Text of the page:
As we have already noted, the function $\epsilon(k,p)$ is equivalent to the left-hand side of Eq. (993), provided that $p$ is replaced by $-{\rm i}\,\omega$. Thus, the dispersion relation, (993), obtained via Fourier transformation of the Vlasov equation, gives the correct behaviour at large times as long as the singular integral is treated correctly. Adapting the procedure which we found using the variable $p$, we see that the integral is defined as it is written for ${\rm Im}(\omega)>0$, and analytically continued, by deforming the contour of integration in the $u$-plane (as shown in Fig. 33), into the region ${\rm Im}(\omega)<0$. The simplest way to remember how to do the analytic continuation is to note that the integral is continued from the part of the $\omega$-plane corresponding to growing perturbations, to that corresponding to damped perturbations. Once we know this rule, we can obtain kinetic dispersion relations in a fairly direct manner via Fourier transformation of the Vlasov equation, and there is no need to attempt the more complicated Laplace transform solution.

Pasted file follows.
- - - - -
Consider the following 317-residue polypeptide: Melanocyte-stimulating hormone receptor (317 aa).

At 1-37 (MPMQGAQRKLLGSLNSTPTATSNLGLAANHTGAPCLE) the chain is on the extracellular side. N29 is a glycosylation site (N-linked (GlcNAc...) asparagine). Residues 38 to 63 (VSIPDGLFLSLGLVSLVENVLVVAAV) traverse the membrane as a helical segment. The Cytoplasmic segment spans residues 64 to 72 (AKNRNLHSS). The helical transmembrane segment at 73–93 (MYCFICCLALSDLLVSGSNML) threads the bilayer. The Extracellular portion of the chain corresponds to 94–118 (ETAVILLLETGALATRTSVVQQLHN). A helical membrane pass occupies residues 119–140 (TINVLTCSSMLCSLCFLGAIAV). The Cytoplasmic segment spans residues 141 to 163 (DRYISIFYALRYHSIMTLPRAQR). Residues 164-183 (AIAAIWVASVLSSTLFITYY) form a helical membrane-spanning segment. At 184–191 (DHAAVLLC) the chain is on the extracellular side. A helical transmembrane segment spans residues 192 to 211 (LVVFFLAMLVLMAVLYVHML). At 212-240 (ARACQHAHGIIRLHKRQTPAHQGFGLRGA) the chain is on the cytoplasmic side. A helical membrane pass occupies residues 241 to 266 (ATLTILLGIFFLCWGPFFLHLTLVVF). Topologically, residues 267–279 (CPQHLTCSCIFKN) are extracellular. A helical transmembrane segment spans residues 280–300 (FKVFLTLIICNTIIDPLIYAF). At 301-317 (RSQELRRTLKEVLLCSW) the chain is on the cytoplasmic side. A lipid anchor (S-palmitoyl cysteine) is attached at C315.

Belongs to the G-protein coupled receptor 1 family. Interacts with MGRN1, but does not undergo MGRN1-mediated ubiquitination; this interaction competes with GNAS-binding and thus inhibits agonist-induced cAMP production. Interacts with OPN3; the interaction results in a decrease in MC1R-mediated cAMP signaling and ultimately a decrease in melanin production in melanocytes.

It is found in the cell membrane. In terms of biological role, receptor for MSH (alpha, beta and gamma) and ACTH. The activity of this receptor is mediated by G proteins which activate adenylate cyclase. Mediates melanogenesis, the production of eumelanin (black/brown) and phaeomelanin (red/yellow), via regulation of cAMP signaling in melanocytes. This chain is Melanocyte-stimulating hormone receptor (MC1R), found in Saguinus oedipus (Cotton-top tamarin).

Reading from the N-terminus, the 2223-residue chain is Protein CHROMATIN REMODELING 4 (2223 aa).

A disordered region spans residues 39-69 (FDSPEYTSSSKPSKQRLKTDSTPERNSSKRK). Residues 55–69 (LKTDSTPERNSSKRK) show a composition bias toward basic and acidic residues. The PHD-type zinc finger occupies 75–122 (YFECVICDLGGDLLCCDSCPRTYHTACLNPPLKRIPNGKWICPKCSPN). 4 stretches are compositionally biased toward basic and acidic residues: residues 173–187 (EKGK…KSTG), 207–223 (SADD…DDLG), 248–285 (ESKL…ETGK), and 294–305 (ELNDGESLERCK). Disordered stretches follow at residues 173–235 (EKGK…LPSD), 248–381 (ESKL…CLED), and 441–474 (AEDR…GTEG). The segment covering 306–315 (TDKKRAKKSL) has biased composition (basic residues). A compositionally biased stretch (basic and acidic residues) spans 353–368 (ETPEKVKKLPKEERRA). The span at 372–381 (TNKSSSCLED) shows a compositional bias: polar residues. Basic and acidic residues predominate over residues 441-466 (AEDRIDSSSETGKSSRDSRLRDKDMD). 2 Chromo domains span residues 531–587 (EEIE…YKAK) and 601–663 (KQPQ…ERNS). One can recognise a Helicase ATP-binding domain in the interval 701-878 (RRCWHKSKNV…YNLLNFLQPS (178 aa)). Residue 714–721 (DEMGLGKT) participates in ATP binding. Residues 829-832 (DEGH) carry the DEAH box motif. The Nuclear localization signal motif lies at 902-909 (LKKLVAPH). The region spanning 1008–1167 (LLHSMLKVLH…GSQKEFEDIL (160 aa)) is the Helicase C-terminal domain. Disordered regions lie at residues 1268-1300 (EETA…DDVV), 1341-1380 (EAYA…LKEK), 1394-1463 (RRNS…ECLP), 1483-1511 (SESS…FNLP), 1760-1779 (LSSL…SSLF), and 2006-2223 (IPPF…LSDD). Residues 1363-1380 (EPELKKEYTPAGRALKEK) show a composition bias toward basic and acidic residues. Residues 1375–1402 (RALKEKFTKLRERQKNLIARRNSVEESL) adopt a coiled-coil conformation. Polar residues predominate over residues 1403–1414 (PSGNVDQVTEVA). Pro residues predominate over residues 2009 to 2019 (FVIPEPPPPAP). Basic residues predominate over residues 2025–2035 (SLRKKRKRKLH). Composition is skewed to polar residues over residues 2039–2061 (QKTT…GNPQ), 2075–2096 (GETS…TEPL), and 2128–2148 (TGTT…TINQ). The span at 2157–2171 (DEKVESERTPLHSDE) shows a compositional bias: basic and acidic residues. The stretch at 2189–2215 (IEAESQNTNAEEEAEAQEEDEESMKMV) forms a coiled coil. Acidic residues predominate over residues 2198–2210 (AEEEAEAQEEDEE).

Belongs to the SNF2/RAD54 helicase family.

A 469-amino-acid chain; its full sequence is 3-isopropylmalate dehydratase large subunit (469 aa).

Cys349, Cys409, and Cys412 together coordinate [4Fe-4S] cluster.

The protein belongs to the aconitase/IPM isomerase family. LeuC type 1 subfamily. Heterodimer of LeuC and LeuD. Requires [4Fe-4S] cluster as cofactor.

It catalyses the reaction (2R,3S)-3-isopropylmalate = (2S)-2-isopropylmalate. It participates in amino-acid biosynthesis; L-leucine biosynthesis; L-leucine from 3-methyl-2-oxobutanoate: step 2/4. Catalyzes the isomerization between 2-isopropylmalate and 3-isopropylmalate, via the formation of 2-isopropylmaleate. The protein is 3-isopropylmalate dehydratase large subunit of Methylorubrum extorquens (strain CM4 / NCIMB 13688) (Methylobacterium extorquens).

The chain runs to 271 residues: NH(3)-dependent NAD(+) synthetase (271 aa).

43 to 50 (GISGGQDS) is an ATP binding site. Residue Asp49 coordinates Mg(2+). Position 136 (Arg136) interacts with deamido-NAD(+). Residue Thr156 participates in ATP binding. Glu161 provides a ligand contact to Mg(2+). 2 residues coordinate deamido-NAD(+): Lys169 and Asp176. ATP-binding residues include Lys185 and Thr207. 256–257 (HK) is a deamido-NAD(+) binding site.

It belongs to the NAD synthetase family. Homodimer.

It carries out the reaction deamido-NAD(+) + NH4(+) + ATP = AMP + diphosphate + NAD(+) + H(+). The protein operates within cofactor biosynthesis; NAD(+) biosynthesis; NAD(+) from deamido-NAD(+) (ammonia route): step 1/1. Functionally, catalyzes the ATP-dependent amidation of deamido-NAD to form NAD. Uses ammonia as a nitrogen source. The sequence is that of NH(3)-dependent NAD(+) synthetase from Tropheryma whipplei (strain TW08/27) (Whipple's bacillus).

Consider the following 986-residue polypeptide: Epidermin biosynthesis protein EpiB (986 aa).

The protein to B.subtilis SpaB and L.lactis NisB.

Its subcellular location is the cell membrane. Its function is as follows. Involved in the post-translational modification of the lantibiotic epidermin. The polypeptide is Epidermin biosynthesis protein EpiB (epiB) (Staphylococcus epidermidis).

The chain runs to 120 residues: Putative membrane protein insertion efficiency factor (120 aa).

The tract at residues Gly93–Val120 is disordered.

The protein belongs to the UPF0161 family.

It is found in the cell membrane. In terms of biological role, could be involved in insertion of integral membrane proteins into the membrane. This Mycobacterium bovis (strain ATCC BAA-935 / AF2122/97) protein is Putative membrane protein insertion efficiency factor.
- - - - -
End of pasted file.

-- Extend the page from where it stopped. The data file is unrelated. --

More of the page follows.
In Sect. 4, where we investigated the cold-plasma dispersion relation, we found that for any given $k$ there were a finite number of values of $\omega$, say $\omega_1$, $\omega_2$, $\cdots$, and a general solution was a linear superposition of functions varying in time as ${\rm e}^{-{\rm i}\,\omega_1\,t}$, ${\rm e}^{-{\rm i}\,\omega_2\,t}$, etc. This set of values of $\omega$ is called the spectrum, and the cold-plasma equations yield a discrete spectrum. On the other hand, in the kinetic problem we obtain contributions to the distribution function going as ${\rm e}^{-{\rm i}\,k\,u\,t}$, with $u$ taking any real value. All of the mathematical difficulties of the kinetic problem arise from the existence of this continuous spectrum. At short times, the behaviour is very complicated, and depends on the details of the initial perturbation. It is only asymptotically that a mode varying as ${\rm e}^{-{\rm i}\,\omega\,t}$ is obtained, with $\omega$ determined by a dispersion relation which is solely a function of the unperturbed state. As we have seen, the emergence of such a mode depends on the initial velocity disturbance being sufficiently smooth.